For the ancient Maya people who lived across central America for thousands of years, the cacao plant that chocolate comes from was considered to be a gift from the gods – so much so that beans from these trees were used as a unit of currency.

Now, researchers have been able to identify new locations where the Maya cultivated their sacred cacao groves, finding traces of the ancient crop in the soil of sheltered cenotes, which long ago would have provided the ideal mix of humidity and shade for the plants to flourish.

These cenotes exist on Mexico's Yucatán Peninsula – not on the exposed surface, where conditions wouldn't have been right, but inside sinkholes with their own microclimates. These sinkholes were found to contain theobromine and caffeine, key biomarkers for the growth of cacao plants.

A cacao pod picked from one of the sinkholes. (Brigham Young University)

The team also discovered multiple signs of rituals being carried out in these hidden places: Stone staircases and carvings, altars, and jade and ceramics that would have been used as offerings to higher powers.

"We looked for theobromine for several years and found cacao in some places we didn't expect," says soil scientist Richard Terry from Brigham Young University (BYU).

"We were also amazed to see the ceremonial artifacts. My students rappelled into one of these sinkholes and said, 'Wow! There is a structure in here!' It was a staircase that filled one-third of the sinkhole with stone."

Soil extracted from these sinkholes was dried and sieved before being covered with hot water and put in a centrifuge to separate individual elements. Mass spectrometry was then used to see what the soil contained. Finally, the results were confirmed through a comparison with control samples.

One of the sinkholes, near Coba in Mexico, is thought to have been the site of a sacred cacao grove during the Late Postclassic period (1000-1400 CE). The arm and bracelet of a figurine were found, plus several ceramic modeled cacao pods, and the remnants of cacao trees that were still growing.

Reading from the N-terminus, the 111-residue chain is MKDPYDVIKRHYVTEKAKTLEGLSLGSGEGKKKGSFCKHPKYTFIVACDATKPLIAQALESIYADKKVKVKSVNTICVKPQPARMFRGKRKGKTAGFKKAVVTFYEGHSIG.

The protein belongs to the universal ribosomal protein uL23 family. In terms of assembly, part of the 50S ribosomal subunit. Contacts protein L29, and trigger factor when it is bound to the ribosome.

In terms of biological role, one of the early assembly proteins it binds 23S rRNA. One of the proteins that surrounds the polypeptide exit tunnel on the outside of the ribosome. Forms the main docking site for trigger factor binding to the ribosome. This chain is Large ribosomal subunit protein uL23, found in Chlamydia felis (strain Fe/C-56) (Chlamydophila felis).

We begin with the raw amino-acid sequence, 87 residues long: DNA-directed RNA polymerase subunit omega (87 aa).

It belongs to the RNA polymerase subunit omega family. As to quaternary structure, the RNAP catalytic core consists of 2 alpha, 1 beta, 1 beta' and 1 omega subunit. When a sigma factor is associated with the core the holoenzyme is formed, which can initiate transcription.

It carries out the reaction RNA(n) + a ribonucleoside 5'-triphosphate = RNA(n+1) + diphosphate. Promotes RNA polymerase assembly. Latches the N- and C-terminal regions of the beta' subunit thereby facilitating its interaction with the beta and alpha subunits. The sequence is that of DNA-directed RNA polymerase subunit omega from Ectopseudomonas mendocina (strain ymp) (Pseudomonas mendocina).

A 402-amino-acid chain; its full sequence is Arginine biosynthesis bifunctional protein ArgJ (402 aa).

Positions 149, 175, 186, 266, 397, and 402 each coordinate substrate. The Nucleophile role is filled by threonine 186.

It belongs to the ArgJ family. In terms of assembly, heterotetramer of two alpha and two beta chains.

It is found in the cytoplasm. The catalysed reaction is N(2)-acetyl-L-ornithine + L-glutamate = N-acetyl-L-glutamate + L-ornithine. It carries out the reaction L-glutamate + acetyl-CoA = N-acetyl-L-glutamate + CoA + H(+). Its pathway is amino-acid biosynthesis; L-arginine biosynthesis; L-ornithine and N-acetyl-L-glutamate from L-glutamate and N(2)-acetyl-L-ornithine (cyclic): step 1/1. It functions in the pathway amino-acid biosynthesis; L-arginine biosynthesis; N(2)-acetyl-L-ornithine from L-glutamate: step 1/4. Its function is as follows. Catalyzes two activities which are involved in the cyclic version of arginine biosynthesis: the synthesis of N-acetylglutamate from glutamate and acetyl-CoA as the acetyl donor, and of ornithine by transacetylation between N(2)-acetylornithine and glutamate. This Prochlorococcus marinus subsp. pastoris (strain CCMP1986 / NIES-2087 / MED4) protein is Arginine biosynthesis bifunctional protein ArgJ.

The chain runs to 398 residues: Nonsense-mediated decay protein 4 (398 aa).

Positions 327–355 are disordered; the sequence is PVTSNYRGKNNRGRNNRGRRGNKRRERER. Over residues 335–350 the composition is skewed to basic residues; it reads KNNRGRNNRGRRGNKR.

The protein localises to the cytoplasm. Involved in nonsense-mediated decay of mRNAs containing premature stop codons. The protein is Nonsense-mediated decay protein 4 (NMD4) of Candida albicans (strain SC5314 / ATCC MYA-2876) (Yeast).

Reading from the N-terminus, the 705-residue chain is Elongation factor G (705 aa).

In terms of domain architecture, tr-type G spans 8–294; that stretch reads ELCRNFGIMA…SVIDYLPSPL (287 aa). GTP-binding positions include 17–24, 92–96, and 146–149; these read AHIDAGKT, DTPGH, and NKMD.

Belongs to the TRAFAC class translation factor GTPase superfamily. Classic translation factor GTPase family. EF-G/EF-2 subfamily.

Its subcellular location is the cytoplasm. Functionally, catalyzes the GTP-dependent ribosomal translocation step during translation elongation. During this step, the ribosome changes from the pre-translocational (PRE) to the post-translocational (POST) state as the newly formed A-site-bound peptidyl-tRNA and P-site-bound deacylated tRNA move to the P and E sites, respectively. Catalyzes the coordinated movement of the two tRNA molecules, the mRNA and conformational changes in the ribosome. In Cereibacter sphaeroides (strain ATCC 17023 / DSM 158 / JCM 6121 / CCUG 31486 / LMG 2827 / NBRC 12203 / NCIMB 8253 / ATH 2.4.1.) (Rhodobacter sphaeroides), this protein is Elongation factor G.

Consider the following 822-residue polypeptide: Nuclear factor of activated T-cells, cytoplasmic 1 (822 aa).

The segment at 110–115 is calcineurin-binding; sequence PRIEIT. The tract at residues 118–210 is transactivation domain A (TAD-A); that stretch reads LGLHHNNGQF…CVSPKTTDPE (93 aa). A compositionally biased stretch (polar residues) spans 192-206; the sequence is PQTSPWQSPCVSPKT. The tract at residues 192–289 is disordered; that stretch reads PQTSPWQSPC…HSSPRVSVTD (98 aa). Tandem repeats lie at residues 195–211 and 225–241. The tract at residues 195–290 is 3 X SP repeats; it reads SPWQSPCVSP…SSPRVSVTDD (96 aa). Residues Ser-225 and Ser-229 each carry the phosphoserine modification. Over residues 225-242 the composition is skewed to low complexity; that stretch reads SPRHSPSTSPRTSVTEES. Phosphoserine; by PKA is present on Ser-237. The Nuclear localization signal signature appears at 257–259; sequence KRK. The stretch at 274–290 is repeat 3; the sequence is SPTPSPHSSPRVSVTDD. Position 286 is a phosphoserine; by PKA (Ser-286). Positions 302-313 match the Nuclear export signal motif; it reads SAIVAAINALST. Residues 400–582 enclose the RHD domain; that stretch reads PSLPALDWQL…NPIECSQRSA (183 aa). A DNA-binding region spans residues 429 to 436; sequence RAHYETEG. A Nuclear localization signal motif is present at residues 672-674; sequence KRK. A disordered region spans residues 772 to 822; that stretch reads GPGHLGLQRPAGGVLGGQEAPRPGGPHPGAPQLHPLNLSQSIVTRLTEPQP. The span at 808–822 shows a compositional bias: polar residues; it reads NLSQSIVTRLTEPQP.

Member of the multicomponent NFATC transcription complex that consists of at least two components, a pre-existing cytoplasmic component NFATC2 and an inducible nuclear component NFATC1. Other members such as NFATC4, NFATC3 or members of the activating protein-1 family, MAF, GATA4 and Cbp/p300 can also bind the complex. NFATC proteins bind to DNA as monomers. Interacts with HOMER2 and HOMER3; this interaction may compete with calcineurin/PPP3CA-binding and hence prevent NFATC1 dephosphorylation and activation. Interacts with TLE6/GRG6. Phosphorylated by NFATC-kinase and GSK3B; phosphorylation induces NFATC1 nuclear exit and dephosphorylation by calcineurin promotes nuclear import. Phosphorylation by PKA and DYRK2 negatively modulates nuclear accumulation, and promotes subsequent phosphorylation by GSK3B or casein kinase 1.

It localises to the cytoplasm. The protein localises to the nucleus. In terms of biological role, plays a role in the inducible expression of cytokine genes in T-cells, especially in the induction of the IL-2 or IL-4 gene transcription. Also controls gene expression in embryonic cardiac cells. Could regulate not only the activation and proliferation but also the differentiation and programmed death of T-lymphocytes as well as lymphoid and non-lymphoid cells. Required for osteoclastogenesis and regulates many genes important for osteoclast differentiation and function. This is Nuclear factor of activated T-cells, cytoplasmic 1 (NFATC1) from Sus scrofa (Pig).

"Now we have these links between religious structures and the religious crops grown in these sinkholes," says Terry.

"Knowing that the cacao beans were used as currency, it means the sinkholes were a place where the money could be grown and controlled."

ResearcherInMexicanSinkhole(Richard Terry)

Above: Researcher Chris Balzotti climbs an ancient staircase discovered in a sinkhole near Coba, Mexico.

Sinkholes are common on the Yucatán Peninsula, created as karst processes – the dissolution of soluble rocks – that produce sunken pockets in the landscape. It would seem the Maya took full advantage of these natural hollows.

What's more, many of the sinkholes are close to a 120-kilometer (70-mile) Maya highway that was once a busy trade route, suggesting that the people in charge of developing the highway also had a key role in the production of cacao.

This all adds to our growing knowledge of these fascinating people: whether it's LIDAR scanning technology or brand-new soil analysis procedures, scientists are piecing together more and more details about how the peoples of the ancient Maya civilization lived.

"This new understanding creates a rich historical narrative of a highly charged Maya landscape with economic, political and spiritual value," says Terry.

The research has been published in the Journal of Archaeological Science: Reports.